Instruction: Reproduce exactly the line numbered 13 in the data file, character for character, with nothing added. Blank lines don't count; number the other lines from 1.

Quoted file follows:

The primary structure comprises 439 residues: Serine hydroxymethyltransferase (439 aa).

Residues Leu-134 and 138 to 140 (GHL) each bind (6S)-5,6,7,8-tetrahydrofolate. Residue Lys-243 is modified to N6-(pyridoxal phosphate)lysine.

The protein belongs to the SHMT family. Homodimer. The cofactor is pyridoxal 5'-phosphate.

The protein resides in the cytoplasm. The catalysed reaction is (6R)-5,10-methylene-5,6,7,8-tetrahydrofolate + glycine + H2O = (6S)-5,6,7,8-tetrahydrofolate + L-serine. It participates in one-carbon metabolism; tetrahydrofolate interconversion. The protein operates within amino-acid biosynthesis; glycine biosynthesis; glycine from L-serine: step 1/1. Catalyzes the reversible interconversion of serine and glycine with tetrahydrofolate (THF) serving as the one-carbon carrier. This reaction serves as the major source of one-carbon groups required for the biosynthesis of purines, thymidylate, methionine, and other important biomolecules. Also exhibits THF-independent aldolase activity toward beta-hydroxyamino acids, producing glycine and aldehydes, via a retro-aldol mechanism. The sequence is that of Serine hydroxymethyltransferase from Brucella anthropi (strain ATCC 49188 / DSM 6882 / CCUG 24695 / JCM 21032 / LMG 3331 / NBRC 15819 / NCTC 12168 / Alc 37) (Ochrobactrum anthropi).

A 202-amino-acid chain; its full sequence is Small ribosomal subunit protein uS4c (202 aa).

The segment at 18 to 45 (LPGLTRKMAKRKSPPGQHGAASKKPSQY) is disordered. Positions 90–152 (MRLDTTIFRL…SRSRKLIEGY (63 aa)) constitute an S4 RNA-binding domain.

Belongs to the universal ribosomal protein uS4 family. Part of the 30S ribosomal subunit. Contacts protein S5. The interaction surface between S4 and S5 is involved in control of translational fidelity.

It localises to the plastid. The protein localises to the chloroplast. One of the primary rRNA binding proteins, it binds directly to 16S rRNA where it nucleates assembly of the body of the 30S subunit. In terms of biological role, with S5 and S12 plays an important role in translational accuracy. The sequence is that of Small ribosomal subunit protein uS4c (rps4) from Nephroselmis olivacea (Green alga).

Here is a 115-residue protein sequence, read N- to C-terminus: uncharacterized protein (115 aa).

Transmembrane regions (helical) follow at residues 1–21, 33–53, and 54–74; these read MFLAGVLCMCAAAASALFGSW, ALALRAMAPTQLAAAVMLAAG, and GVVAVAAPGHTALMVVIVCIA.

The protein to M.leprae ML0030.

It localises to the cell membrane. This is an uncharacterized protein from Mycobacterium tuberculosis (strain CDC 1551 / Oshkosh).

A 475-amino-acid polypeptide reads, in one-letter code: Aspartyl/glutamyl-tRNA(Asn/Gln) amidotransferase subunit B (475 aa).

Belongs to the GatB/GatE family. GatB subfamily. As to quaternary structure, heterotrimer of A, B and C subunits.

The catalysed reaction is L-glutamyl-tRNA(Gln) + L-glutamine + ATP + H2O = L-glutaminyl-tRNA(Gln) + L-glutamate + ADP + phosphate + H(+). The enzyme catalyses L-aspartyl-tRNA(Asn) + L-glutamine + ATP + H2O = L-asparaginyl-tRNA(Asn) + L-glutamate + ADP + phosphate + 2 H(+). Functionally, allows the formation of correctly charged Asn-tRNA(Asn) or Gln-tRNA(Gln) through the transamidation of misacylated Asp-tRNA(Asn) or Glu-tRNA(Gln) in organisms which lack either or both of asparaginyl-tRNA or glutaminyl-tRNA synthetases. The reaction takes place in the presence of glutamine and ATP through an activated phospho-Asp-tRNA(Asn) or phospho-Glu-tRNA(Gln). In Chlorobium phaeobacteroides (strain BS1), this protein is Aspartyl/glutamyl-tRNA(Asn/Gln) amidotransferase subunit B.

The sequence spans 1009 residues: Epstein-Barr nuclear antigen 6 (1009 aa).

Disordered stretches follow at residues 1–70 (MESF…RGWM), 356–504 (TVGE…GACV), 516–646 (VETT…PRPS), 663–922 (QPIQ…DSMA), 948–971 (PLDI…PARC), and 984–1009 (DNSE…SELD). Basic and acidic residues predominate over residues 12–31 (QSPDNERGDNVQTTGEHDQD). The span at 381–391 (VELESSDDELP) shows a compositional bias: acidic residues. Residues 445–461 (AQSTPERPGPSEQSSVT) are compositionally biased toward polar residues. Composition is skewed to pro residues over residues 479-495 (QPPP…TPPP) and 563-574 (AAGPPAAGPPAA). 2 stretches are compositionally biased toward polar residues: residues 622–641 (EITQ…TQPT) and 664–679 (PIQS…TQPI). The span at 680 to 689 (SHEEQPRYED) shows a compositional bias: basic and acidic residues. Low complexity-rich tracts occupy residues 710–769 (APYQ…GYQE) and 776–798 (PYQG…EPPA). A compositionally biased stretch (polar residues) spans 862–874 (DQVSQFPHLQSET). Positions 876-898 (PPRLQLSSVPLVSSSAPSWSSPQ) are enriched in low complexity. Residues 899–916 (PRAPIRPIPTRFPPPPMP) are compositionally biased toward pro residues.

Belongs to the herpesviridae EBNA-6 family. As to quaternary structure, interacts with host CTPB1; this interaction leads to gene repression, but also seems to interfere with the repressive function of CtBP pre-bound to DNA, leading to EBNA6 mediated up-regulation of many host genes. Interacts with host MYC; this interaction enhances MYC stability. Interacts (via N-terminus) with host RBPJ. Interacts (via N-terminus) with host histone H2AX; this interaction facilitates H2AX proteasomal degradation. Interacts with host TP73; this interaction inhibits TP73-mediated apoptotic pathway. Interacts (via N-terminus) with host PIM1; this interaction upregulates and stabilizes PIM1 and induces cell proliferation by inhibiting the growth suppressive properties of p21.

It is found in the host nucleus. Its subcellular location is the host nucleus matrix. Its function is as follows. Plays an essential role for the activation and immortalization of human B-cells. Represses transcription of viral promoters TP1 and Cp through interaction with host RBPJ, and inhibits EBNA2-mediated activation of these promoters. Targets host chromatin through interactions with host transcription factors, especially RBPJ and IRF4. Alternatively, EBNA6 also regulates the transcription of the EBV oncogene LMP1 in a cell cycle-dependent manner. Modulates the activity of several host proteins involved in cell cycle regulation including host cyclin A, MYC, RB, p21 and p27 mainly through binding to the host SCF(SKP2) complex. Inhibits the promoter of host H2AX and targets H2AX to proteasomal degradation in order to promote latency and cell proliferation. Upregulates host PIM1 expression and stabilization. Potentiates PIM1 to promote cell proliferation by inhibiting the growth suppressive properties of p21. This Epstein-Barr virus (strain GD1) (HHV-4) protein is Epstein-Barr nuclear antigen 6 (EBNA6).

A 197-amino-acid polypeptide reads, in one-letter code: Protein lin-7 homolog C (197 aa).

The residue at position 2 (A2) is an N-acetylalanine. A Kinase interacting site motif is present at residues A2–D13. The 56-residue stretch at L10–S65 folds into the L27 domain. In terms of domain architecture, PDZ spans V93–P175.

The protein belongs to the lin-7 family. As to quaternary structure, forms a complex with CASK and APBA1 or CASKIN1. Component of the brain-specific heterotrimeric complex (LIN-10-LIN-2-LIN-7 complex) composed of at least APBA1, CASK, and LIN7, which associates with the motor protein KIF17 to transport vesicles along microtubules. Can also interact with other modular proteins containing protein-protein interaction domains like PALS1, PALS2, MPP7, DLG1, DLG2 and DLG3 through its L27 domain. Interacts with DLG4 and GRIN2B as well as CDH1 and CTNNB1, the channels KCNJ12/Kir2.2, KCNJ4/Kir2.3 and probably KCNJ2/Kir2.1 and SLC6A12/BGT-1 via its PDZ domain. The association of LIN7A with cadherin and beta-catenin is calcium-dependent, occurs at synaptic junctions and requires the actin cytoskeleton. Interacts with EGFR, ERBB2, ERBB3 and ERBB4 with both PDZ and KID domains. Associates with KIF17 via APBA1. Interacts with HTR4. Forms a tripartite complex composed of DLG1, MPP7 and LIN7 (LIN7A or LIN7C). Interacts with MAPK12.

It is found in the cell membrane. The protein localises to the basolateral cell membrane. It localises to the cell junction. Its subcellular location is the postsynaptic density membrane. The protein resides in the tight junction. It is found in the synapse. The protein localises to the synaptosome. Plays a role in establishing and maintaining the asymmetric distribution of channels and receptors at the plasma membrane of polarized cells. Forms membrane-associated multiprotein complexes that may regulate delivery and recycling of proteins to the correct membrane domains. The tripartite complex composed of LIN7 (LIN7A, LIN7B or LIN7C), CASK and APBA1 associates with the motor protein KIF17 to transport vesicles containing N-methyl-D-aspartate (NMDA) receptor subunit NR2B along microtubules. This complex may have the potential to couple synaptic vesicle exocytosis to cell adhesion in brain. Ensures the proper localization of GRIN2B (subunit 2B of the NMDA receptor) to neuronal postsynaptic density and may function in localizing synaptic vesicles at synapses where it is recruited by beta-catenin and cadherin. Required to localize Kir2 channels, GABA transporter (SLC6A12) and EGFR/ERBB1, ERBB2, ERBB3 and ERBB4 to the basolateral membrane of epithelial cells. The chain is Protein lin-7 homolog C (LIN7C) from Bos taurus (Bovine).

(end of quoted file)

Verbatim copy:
A 475-amino-acid polypeptide reads, in one-letter code: Aspartyl/glutamyl-tRNA(Asn/Gln) amidotransferase subunit B (475 aa).